SCCA Pro Racing all-star team announced
The team draws its members from the five road racing series that are sanctioned by SCCA Pro Racing.
TOPEKA, Kan. – SCCA Pro Racing is proud to present its 2013 All-Star Team. The lineup features many of the top stars in North American road racing, including young, up-and-coming racers and seasoned veterans still at the top of their game.
The team draws its members from the five road racing series that are sanctioned by SCCA Pro Racing. Each class is represented by the 2013 championship-winning driver.
Here’s a snapshot of each championship run:
Pirelli World Challenge
GTS – Lawson Aschenbach - Surrounded by a new team, Aschenbach showed serious pace throughout 2013. He came to terms quickly with his new team and scored a podium in the second race of the season at St. Pete. He kept himself near the top of the GTS leaderboard, capitalizing on the misfortunes that befell then-championship leader Jack Baldwin at Sonoma. Aschenbach finished the season strong, scoring a win at Houston.
TC – Ryan Winchester - Winchester was the model of consistency in a class that features very closely-matched, fender-rubbing racing. He bookended 2013 with a pair of wins, andracked up 11 podiums in the other 12 races.
TCB – Robbie Davis - Davis took home what proved to be the closest of the Pirelli World Challenge championship battles in 2013. Throughout the season he did enough to stay in the title fight picture, and was able to seal the deal in Houston with an eighth- and seventh-place finish.
TA1 – Doug Peterson - Peterson showed throughout 2013 that being consistently fast is the best way to ensure a championship run. In nine of 10 races, he scored no lower than second. The only exception was his ninth-place finish in the penultimate round at Road Atlanta where his car suffered a power steering pump issue. However, by that time Peterson had all but secured the class title.
TA2 – Cameron Lawrence - Lawrence had a charmed year in 2013 by notching eight wins and two second-place finishes throughout the 10 race campaign. Even in qualifying, Lawrence didn’t put a foot wrong throughout the entire year, starting each race on the front row.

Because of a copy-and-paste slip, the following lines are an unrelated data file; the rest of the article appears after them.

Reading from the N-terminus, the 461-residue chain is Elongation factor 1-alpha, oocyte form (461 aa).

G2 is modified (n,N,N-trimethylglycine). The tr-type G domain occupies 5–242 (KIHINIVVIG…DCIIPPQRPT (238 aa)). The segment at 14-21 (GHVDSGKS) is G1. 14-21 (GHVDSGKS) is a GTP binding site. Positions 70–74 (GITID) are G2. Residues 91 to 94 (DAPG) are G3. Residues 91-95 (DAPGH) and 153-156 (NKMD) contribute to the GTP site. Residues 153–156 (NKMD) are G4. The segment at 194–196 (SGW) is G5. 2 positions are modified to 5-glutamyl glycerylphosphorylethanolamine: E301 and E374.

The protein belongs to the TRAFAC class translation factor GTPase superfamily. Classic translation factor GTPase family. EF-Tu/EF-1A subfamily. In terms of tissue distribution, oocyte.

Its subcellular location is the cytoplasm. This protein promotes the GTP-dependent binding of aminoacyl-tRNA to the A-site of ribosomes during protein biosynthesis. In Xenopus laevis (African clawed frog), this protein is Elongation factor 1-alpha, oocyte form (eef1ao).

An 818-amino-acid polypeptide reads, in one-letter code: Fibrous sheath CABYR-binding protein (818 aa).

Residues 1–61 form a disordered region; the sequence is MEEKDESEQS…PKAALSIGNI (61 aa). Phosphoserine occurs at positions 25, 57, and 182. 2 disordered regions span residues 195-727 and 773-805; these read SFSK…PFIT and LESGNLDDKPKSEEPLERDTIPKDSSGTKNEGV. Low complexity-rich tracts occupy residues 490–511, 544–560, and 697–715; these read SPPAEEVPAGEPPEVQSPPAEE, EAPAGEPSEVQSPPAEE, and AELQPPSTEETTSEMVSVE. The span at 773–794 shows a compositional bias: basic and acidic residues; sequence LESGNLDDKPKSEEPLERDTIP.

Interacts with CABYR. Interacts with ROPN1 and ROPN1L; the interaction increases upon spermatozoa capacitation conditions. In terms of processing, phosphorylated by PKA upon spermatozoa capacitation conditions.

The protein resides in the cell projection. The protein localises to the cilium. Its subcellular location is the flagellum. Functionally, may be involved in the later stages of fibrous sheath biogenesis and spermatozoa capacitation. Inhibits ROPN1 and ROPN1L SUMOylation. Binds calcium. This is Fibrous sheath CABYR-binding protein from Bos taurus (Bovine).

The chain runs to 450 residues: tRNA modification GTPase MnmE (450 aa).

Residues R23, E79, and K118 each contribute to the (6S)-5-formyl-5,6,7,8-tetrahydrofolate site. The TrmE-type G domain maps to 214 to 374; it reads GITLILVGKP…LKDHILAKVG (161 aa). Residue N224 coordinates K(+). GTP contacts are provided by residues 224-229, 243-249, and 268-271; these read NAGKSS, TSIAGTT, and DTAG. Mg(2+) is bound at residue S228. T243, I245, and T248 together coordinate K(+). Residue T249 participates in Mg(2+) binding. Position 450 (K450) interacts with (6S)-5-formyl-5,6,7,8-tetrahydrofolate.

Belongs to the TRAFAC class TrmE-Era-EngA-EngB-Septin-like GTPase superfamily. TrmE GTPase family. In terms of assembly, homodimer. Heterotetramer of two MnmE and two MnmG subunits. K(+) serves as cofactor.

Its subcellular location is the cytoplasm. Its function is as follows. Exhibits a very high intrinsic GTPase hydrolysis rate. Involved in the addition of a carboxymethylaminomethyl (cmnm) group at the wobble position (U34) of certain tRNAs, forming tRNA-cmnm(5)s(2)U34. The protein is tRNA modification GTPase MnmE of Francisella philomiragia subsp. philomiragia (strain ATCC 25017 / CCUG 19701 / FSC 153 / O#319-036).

TA3 American Muscle – Chuck Cassaro - While this is Cassaro’s second consecutive Trans Am class championship, what may make the 2013 championship more memorable is the adversity which was overcome. After winning the 2012 title in a Panoz GT, Cassaro switched to a Ford Mustang to compete in the newly-created TA3 American Muscle class. A heavy collision with a trackside barrier at Brainerd International Raceway resulted in Cassaro being transported to a local hospital. He returned to compete in the final three rounds to seal the championship.
TA3 International – David Seuss - Seuss crossed the line first in six of the seven Trans Am races in which he ran. He also earned five pole positions throughout the season on his way to the class championship.
Playboy Mazda MX-5 Cup
Mazda MX-5 Cup – Christian Szymczak Szymczak was the victor in what became a two-man fight for the title. After scoring the season-opening win at Sebring, Elliott Skeer won the second race of the doubleheader event. The wins followed that pattern for the next six races, until Szymczak finished second, with Skeer in third, in Coronado. At the final two races at Road Atlanta Szymczak was in prevent mode, keeping his car clean and finishing the races. Conservative in the final event, Szymczak took the title by four points.
Skip Barber MAZDASPEED Pro Challenge – Kenton Koch - Koch was the dominate driver of the class, winning nine races and earning 11 poles in 12 races. His spotless record was blemished by only a sixth-place finish at Canadian Tire Motorsport Park, and a second-place starting and finishing position in the first race at Road Atlanta.
Jake Edison - Edison started 2013 strong with a pair of second-place finishes, but hit full stride with a win in Round Four at Road Atlanta. He never looked back, totalling seven wins and 11 podium finishes in 2013. Edison ended the season with a 59-point cushion over the second-place finisher.
Tim Minor - Minor proved that age and treachery can still beat out youth and enthusiasm as he took the overall championship title by a margin of 164 points. As a single-car team, Minor was both the driver and mechanic. That type of situation stands in stark contrast to the multiple-car teams supported by multiple mechanics that field young, up-and-coming drivers looking to further their racing careers in the open-wheel ranks. Regardless of being the underdog on paper, Minor tallied 13 podiums, including nine wins, in 14 races.
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